Local boy attended air camp
BELPRE – A 13-year-old Warren Middle School student hopes to again participate in the elite Air Camp this summer at Wright-Patterson Air Force Base in Dayton.
Alan Kirkpatrick of Belpre was one of 80 students nationwide selected to attend the camp held last July. He’s the son of J.E. and Melissa Kirkpatrick of Belpre and has always had an interest in science and engineering.
”I was too old for Camp Invention at Marietta College,” he said. ”My mother was looking online for camps I could go to and found Air Camp. I looked at the website and decided this was where I wanted to go.”
A deciding factor was the chance to fly a plane, he said.
“I wanted to fly,” Kirkpatrick said.
Air Camp is a five-day residential summer camp focusing on science, technology, engineering, math as it is applied to aviation and aeronautics, said Tom Severyn, executive director of Air Camp.
Participants are in the seventh, eighth and ninth grades and are housed at the University of Dayton where they are taken to various aviation- and aeronuatics-related venues throughout the Dayton area.
Students visit the National Museum of the United States Air Force, Carrilon Historic Park, Boonshoft Museum, Wright-Patterson AFB flying and base operations units, Air Force Research Labs, Wright State University, Sinclair Community College flight training and Wright Brother’s Airport where they pilot a light airplane.
”The students get to see first-hand aviation activities and discuss careers with those who are ‘doing it’ in hopes they will be inspired to continue studying STEM subjects,” Severyn said. ”Studies have shown that middle school is the time to focus students on following the STEM course of study to keep interest in high school and college. Numerous reports have shown that the nation needs additional STEM students to keep our nation vibrant and at the forefront of innovation and technology. Air Camp is our method of inspiring our youth to studies and careers in the STEM areas.”
Kirkpatrick has always had an interest in flying and flies remote-controlled model airplanes.
He joins his father in a tradition of watching “Tora Tora Tora,” a movie about the attack on Pearl Harbor, on the anniversary of the event every Dec. 7. Kirkpatrick then began researching planes used in World War II, from their fire power to speed to manuverability.
Potential Air Camp candidates submit an application, answering many questions about their favorite subjects in school including questions about technology, science, math, engineering and more. Kirkpatrick also has a written recommendation from his sixth grade teacher, Sharon Westbrook.
”I had to write a 250-word essay about why I should go. Mine was 249,” he said. ”I wrote that I have always been into aviation, I have a flight simulator on my computer and I play it a lot.”
After Kirkpatrick was chosen, he began studying different types of aircraft and the dynamics of flight.
Kirkpatrick said the first day of Air Camp involved a scavenger hunt at Carrilon Historic Park where they had to find pieces of a model plane and assemble it. Other activities dealt with physics and flight.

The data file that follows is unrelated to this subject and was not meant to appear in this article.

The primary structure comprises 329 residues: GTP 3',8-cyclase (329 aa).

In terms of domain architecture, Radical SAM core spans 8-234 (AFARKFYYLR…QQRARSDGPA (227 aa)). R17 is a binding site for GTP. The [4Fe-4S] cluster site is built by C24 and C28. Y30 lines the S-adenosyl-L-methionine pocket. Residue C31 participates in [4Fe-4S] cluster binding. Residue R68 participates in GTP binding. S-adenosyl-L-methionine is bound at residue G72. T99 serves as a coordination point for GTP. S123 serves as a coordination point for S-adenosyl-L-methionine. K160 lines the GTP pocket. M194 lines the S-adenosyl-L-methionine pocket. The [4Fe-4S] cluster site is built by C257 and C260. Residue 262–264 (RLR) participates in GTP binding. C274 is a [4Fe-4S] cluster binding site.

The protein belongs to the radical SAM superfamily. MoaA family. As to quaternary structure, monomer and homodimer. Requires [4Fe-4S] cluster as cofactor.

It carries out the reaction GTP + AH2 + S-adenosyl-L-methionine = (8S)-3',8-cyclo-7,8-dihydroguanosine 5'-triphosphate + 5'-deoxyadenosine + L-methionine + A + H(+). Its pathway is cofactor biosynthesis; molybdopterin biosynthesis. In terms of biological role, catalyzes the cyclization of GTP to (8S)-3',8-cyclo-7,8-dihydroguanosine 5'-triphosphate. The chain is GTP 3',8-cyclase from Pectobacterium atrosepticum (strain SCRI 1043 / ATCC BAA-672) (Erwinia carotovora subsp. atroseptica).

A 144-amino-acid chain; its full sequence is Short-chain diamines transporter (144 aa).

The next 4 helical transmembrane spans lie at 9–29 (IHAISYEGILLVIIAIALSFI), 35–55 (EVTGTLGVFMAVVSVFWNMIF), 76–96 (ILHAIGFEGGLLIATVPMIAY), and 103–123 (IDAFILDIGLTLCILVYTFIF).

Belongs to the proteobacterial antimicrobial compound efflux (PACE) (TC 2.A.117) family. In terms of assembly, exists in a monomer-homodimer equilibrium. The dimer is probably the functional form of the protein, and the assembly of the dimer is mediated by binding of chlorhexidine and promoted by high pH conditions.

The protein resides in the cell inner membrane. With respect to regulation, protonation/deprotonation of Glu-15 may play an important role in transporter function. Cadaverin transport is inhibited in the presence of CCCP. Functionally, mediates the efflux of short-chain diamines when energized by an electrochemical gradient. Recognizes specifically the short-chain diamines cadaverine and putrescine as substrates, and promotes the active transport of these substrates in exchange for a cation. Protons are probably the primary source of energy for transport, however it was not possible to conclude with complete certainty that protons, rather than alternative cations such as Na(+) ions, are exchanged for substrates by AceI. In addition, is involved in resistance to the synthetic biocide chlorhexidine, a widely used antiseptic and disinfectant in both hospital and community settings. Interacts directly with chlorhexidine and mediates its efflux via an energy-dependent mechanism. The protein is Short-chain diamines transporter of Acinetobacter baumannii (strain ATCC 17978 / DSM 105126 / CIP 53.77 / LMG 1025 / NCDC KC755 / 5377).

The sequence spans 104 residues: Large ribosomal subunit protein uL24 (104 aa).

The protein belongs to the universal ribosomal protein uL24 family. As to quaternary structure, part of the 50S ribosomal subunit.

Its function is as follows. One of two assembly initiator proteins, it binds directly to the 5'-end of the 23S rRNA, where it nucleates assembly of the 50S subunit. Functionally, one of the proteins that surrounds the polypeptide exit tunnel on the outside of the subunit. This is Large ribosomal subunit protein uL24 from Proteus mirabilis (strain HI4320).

Participants toured where the Wright Brothers held their experimental flights. They got a behind-the-scenes tour at Wright-Patterson Air Force Base, including weather, ground control, tower and visiting the Air Force Research Laboratory where they saw the inside of a wind tunnel.
An AWACS E-2D Hawkeye had to make an emergency landing after suffering hydraulic failure, he said.
”We got to go watch it,” Kirkpatrick said. ”It did make a successful landing.”
At the Museum of Discovery, they saw a 3-D projection of the earth. They went to Sinclair Community College and did a flight ground school where they learned the basics of flight. They also spent time in flight simulators at the Air Force Research Labs.
”We got to see a UAV-remote controlled aircraft fly” Kirkpatrick said. ”We got to go to a spot to see what the camera was seeing as the plane was flying around and then it landed right in front of us.”
On the fifth day they flew a Cessna C-172. He took off and flew the plane at 120 knots for a half-hour.
”The simulators were harder than actual flying,” Kirkpatrick said. “When you are in an airplane, you can feel how the plane is reacting and all the different sounds. When you are in a simulator, all you see is the screen.”
He got a video of his landing, although his instructor landed the plane while he kept his hands on the controls.
”I didn’t want it to end,” Kirkpatrick said.
”As soon as we were back on the ground, I asked ‘Can I do it again?”’
Kirkpatrick has now officially logged a half-hour of flight time if he wants to go for his pilot’s license.
He enjoyed the comradery with the other participants and all of the activities. He is looking to apply to go again this summer and attend while the Dayton International Air Show is going on.
It is an experience he will never forget.
”How many 13-year-olds have been able to fly an airplane,” he asked. ”I got to do something that very few people get to do.”
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